Wake O wake and sleep no longer, brothers and sisters! It’s a new year! Happy new year, by the way. As this Advent hymn states,
“Awake, God’s own Jerusalem! …
Zion hears the sound of singing;
Our hearts are thrilled with sudden longing;
She stirs, and wakes, and stands prepared.”
It’s a beautiful hymn—one of my favorites!
We hear in St. Paul’s Letter to the Romans today, “it is the hour now for you to awake from sleep.”
And in the gospel, Jesus says, “stay awake!”
With all the talk about waking up, it made me wonder, what’s the first thing I do when I wake up in the morning, even before I get out of bed? I had to think about it for a minute, because I’m barely conscious, and I’m pretty much running on auto-pilot until the second cup of coffee.
Well, for me, the first thing I do when I wake up, as I say a quick act of thanksgiving, is I stretch. It’s like a reflex. I don’t even think about it, I just have to stretch. Throw in a big long yawn for good measure.
Come to think of it, there’s been a lot of stretching happening lately. Most recently, in the waistband of my pants after feasting on the generous and plentiful Thanksgiving dinners that I attended. Thank you all again, for your hospitality. I am truly grateful, even as I am rapidly approaching the last notch on my belt. This is why they invented stretchy pants.
It’s no wonder why, all across our nation, many start their Thanksgiving Day with a Turkey Trot, or a 5K, or some kind of exercise, and that exercise, of course, starts with more stretching.
Stretching is good for us. It extends our muscles after a long period of tension, and enables them to respond more quickly. It increases endurance before exercise, and helps us realign those joints that tend to slide out of place. It’s part of waking up.
We need to stretch our bodies, but that’s not all. After all, we are made of a body and a soul. So that means we need not only stretch our bodies, but we also need to stretch our souls. And Advent is the perfect time to do just that. Think of it as yoga pants for the soul.
It’s tempting to think of this season as the Christmas season. Everywhere you go, ever since All Saints’ Day, they have been playing Christmas music in the stores and on the radio. Offices will be having “Christmas” parties. Even our seminary used to throw a “Christmas party” in mid-December, but then our director of liturgy made us start calling it an Advent party. Yes, that really happened.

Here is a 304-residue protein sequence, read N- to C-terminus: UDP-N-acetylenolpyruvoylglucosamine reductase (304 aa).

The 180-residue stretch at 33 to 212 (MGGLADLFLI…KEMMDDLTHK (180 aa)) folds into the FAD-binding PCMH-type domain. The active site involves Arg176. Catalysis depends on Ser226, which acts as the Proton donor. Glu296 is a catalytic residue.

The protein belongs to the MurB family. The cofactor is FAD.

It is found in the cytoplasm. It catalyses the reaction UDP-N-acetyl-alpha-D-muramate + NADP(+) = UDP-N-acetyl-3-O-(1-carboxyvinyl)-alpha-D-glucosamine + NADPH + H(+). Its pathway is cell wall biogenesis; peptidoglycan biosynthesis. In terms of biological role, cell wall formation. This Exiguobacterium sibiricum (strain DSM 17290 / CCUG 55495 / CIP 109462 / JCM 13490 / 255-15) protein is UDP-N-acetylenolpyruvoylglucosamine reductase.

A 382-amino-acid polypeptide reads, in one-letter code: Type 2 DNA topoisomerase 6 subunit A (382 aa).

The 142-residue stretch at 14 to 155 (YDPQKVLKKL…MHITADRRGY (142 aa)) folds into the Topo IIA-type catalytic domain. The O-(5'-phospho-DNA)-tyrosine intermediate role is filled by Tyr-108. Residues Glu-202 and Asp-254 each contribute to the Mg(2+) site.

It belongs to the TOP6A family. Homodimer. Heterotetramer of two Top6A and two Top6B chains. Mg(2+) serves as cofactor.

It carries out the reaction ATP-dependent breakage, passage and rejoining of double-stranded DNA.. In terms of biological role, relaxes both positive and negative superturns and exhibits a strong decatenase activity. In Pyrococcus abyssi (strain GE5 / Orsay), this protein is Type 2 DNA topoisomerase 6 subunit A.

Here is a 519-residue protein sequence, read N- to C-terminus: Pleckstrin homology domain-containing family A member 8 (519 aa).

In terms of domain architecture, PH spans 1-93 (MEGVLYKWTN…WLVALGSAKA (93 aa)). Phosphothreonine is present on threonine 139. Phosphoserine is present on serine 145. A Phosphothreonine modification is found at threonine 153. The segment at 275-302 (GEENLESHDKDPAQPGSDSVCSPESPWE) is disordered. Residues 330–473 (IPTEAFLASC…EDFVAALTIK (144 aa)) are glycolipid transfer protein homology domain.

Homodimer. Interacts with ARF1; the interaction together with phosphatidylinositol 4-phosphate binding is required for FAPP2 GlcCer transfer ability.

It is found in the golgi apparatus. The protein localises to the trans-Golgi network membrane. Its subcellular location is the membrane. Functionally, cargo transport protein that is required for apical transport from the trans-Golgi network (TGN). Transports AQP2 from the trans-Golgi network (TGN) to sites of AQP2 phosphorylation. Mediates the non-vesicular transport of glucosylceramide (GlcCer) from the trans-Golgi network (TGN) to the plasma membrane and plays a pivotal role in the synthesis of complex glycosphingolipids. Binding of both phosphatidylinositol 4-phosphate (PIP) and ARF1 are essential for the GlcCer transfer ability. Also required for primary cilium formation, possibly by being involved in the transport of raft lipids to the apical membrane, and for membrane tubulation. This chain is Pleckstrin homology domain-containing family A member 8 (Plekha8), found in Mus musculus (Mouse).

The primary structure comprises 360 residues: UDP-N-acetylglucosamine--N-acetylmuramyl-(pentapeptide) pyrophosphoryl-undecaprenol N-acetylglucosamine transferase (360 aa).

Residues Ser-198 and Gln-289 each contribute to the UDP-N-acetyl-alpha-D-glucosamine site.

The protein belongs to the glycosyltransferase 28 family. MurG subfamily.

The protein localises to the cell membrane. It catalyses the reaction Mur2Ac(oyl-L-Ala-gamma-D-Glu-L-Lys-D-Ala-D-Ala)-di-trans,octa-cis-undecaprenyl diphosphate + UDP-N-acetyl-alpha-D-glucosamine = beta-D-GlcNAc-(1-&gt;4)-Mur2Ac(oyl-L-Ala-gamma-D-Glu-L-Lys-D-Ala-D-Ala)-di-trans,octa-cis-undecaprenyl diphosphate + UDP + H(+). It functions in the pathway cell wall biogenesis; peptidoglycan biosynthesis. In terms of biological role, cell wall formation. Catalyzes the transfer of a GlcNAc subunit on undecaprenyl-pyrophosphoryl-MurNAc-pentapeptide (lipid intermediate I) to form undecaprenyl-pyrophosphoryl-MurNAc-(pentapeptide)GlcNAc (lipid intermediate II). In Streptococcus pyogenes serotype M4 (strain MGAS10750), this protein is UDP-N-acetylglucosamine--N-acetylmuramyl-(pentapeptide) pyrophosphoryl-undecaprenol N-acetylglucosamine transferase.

And this is one thing that they actually do very well in Italy. Italian Advent is really a time of preparation. The businesses put out red carpets in the streets in front of the entrances. They start hanging lights between the buildings. They start building the Nativity scene in St. Peter’s square. And lately, they are adopted the tradition of placing a Christmas tree there too. But it all comes about slowly, organically. And then, when Christmas Day arrives, it’s not over in one day. The celebration continues. The decorations stay up until February 2nd, the Presentation of the Lord.
Contrast that with our default American Advent, which is a time of hyper-consumerism leading up to one big day, then it’s all over. Toss out the tree, throw the lights back in the box. It’s all over so quickly.
The Church gives us these readings today to reflect on the coming of our Savior, who can easily get lost in all the busy-ness and commerce of American Advent. We are told to stay awake, to be vigilant and alert, to expect fearful signs in the heavens and on earth, not to be caught unawares. It’s striking to begin Advent in this way, because it’s a reminder that the same gentle, sweet, 8lb. 6oz. baby Jesus that comes to us at Christmas, is also the Lord who will come again to judge the living and the dead. It’s our call this Sunday, and throughout Advent, to be ready when he comes. We know not the day nor the hour, so we must be ready at all times. We need to stretch. We need our hearts to be enlarged in order to receive our King, whether it’s at this Christmas, on the last day when he comes again, or even when we encounter Jesus in the poor or those who are most difficult to love.
The theologian Hans Urs von Balthasar once wrote, “Only God can expand the finite to infinity without shattering it.” Think of that stretching of the heart that is required to be able to love the unlovable. To forgive those who have wounded us deeply. To be patient with those who get on our last nerve. Only God can expand a heart so.
Balthasar continues, “And greater still than the miracle that a heart can be extended to God’s proportions is the marvel that God was able to shrink to man’s proportions.” What a wonder we celebrate as we prepare for Christmas. When God himself becomes contained in the Virgin Mary, even though the infinite heavens cannot contain God.
It’s fitting that we contemplate this great mystery now, for it points to a most beautiful mystery that we each experience every time we come to Mass. That the God of heaven and earth could be contained in the womb of the Blessed Virgin, is the same God who comes to us in the Holy Eucharist, and comes into our very bodies. In the Eucharistic prayers at the altar, the heavens are rent open, and God comes down, condescending to meet us here. Coming in humble appearance, he is God-with-us, Emmanuel. And then, in the most profound of life’s mysteries, we receive him. And like Mary, we too possess the infinite God within our finite flesh.
“Wake, O wake, and sleep no longer.
For he who calls you is no stranger.
Awake, God’s own Jerusalem.
Hear, the midnight bells are chiming
The signal for his royal coming:
Let voice to voice announce his name!
We feel his footsteps near,
The Bridegroom at the door–
Alleluia! The lamps will shine
With light divine
As Christ the savior comes to reign.”